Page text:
There will be the Medicaid Emergency Psychiatric Demonstration Project which requires the establishment of a Medicaid project in up to eight states requiring reimbursement of certain institutions for mental diseases for services provided to Medicaid beneficiaries between the ages of 21 and to stabilize an emergency psychiatric condition under the hospital anti–dumping law known as EMTALA.
Another demonstration project would be established in up to eight states to study the use of bundled payments for hospital and physicians services under Medicaid.
A third program provides options for health homes for enrollees with chronic conditions such as serious mental illness. They would be composed of a team of health professionals providing comprehensive medical services including care coordination.
There also would be increased funding for Community Mental Health Centers which traditionally provide low cost care for recipients on Medicaid ( as well as others ).
If these programs prove to be effective, they will encourage the development of similar programs in other states.
Medicare- The Most Complicated of ALL
The Medicare Part D Coverage Gap (doughnut hote) is scheduled to be closed which of course will make it easier for seniors to get all medications which they need including psychotropic drugs.
There is 5% increase for psychotherapy services scheduled to go into effect for 2010. This is an extension of the increases scheduled for part of 2008 -09 which expired in 2010. HOWEVER, Congress has not acted to prevent the 21% reduction in the Medicare Sustainable Growth Rate which is suppose to go into effect now. They have postponed this vote twice . The establishment of an equitable Medicare fee schedule for mental health services is essential for the success of the new healthcare legislation. This is especially true if psychiatrists are able to continue to participate in the Medicare program in large numbers. Psychiatric consultation and the delivery of most effective psychotherapy is a time intensive service. While it may be possible to deliver psychopharmacology in a high quality manner in brief follow-up visits, that is usually not the case with psychotherapy. If psychiatrists have to opt out of the Medicare program in order to treat senior citizen at anywhere near their usual fee for psychotherapy they will not be able to provide psychopharmacology treatment which creates a dilemma for the patients, providers and our health care system. I have discussed this issue in a previous blog.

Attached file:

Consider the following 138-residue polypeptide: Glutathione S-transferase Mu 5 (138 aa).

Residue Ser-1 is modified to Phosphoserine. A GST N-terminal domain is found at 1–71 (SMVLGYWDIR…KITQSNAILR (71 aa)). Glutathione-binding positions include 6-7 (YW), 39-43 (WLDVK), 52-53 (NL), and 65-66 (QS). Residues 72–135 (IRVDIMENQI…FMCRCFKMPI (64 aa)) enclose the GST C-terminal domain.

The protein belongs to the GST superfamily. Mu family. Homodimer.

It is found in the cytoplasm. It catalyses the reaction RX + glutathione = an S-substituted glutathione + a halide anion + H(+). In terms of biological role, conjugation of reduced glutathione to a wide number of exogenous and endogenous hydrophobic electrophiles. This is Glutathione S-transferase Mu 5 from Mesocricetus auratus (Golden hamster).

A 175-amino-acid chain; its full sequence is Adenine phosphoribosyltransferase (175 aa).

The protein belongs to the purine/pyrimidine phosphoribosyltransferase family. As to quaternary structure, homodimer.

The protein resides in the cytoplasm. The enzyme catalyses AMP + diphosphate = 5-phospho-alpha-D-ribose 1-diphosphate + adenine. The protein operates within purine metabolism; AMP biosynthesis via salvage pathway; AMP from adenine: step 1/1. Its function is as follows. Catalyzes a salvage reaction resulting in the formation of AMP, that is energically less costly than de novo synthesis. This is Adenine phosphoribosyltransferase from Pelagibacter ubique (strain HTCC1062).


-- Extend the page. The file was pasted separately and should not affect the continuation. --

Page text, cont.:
There are also two provisions in the new legislation pertaining to Medicare which may cause further complication in the delivery of Medicare. There would be a Payment Advisory Board which may be able to recommend reductions in Medicare payment if spending exceeds certain limits. While cost cutting could be necessary, directing it at our senior citizens, when the payment fees are borderline at best, could further limit mental health care. A second provision requires all physicians participating in Medicare to report on performance measures with failure to report bringing about a 1.5% penalty. I think this is a good idea once it is fairly set up but premature enforcing of this provision could discourage participation in the Medicare program.
There appears to be some wording the legislation which allows repayment of loans to doctors who are providers of mental health services to children or will be working in under-served areas. There also will be funding for the National Health Services Corps and for mental health education as well as training grants for social work, graduate psychology and child psychiatry. We need to make efforts to encourage the best students to go into professions which provide mental health services.
We need to examine the new program and try to make it work. If it needs fixing we should advocate for changes.